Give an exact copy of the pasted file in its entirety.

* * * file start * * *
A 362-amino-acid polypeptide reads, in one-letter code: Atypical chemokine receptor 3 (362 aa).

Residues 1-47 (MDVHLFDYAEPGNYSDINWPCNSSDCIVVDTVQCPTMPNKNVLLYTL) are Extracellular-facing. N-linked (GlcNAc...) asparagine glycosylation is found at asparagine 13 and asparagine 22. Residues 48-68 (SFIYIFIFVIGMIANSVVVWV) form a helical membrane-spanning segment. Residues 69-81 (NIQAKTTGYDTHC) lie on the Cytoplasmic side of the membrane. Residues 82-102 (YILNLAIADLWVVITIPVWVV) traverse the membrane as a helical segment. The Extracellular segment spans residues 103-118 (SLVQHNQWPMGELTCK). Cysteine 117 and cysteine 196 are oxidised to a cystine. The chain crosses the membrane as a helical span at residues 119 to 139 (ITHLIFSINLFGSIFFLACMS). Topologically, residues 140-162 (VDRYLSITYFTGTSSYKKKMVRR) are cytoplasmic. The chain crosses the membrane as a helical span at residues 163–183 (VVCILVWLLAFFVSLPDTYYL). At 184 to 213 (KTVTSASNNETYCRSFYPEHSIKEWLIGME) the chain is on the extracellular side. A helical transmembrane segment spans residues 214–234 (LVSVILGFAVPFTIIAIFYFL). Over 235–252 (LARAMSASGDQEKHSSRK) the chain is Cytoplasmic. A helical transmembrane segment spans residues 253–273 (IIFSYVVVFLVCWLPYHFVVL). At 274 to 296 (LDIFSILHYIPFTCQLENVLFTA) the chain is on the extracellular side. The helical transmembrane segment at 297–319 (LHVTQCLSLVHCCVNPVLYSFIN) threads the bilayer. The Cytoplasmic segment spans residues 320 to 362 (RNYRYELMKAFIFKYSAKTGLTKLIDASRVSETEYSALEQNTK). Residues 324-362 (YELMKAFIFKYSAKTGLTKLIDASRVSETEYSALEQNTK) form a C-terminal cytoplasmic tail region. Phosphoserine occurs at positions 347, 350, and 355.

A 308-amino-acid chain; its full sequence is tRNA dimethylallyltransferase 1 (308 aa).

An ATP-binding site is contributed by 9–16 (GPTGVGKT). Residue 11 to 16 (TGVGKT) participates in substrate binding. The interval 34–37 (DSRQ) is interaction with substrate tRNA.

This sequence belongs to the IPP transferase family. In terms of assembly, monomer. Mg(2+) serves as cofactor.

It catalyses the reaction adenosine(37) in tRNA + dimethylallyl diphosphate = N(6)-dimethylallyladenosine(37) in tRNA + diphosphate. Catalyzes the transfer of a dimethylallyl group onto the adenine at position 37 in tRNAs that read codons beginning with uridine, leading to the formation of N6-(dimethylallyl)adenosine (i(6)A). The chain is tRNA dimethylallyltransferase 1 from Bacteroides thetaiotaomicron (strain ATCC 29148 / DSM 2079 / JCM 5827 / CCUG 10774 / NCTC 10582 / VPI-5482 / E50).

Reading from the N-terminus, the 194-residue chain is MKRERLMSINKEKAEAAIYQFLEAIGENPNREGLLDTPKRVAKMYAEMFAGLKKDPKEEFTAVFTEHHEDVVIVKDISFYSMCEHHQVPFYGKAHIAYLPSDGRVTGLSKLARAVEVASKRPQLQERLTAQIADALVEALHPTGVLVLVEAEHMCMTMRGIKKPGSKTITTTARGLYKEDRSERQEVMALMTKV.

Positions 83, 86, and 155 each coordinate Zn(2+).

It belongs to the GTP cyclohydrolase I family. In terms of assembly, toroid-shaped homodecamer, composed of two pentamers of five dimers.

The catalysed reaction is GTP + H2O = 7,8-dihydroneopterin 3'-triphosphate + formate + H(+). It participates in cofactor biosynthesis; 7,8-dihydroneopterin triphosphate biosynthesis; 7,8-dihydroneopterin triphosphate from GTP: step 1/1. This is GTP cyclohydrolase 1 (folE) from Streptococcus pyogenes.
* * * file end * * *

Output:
A 362-amino-acid polypeptide reads, in one-letter code: Atypical chemokine receptor 3 (362 aa).

Residues 1-47 (MDVHLFDYAEPGNYSDINWPCNSSDCIVVDTVQCPTMPNKNVLLYTL) are Extracellular-facing. N-linked (GlcNAc...) asparagine glycosylation is found at asparagine 13 and asparagine 22. Residues 48-68 (SFIYIFIFVIGMIANSVVVWV) form a helical membrane-spanning segment. Residues 69-81 (NIQAKTTGYDTHC) lie on the Cytoplasmic side of the membrane. Residues 82-102 (YILNLAIADLWVVITIPVWVV) traverse the membrane as a helical segment. The Extracellular segment spans residues 103-118 (SLVQHNQWPMGELTCK). Cysteine 117 and cysteine 196 are oxidised to a cystine. The chain crosses the membrane as a helical span at residues 119 to 139 (ITHLIFSINLFGSIFFLACMS). Topologically, residues 140-162 (VDRYLSITYFTGTSSYKKKMVRR) are cytoplasmic. The chain crosses the membrane as a helical span at residues 163–183 (VVCILVWLLAFFVSLPDTYYL). At 184 to 213 (KTVTSASNNETYCRSFYPEHSIKEWLIGME) the chain is on the extracellular side. A helical transmembrane segment spans residues 214–234 (LVSVILGFAVPFTIIAIFYFL). Over 235–252 (LARAMSASGDQEKHSSRK) the chain is Cytoplasmic. A helical transmembrane segment spans residues 253–273 (IIFSYVVVFLVCWLPYHFVVL). At 274 to 296 (LDIFSILHYIPFTCQLENVLFTA) the chain is on the extracellular side. The helical transmembrane segment at 297–319 (LHVTQCLSLVHCCVNPVLYSFIN) threads the bilayer. The Cytoplasmic segment spans residues 320 to 362 (RNYRYELMKAFIFKYSAKTGLTKLIDASRVSETEYSALEQNTK). Residues 324-362 (YELMKAFIFKYSAKTGLTKLIDASRVSETEYSALEQNTK) form a C-terminal cytoplasmic tail region. Phosphoserine occurs at positions 347, 350, and 355.

A 308-amino-acid chain; its full sequence is tRNA dimethylallyltransferase 1 (308 aa).

An ATP-binding site is contributed by 9–16 (GPTGVGKT). Residue 11 to 16 (TGVGKT) participates in substrate binding. The interval 34–37 (DSRQ) is interaction with substrate tRNA.

This sequence belongs to the IPP transferase family. In terms of assembly, monomer. Mg(2+) serves as cofactor.

It catalyses the reaction adenosine(37) in tRNA + dimethylallyl diphosphate = N(6)-dimethylallyladenosine(37) in tRNA + diphosphate. Catalyzes the transfer of a dimethylallyl group onto the adenine at position 37 in tRNAs that read codons beginning with uridine, leading to the formation of N6-(dimethylallyl)adenosine (i(6)A). The chain is tRNA dimethylallyltransferase 1 from Bacteroides thetaiotaomicron (strain ATCC 29148 / DSM 2079 / JCM 5827 / CCUG 10774 / NCTC 10582 / VPI-5482 / E50).

Reading from the N-terminus, the 194-residue chain is MKRERLMSINKEKAEAAIYQFLEAIGENPNREGLLDTPKRVAKMYAEMFAGLKKDPKEEFTAVFTEHHEDVVIVKDISFYSMCEHHQVPFYGKAHIAYLPSDGRVTGLSKLARAVEVASKRPQLQERLTAQIADALVEALHPTGVLVLVEAEHMCMTMRGIKKPGSKTITTTARGLYKEDRSERQEVMALMTKV.

Positions 83, 86, and 155 each coordinate Zn(2+).

It belongs to the GTP cyclohydrolase I family. In terms of assembly, toroid-shaped homodecamer, composed of two pentamers of five dimers.

The catalysed reaction is GTP + H2O = 7,8-dihydroneopterin 3'-triphosphate + formate + H(+). It participates in cofactor biosynthesis; 7,8-dihydroneopterin triphosphate biosynthesis; 7,8-dihydroneopterin triphosphate from GTP: step 1/1. This is GTP cyclohydrolase 1 (folE) from Streptococcus pyogenes.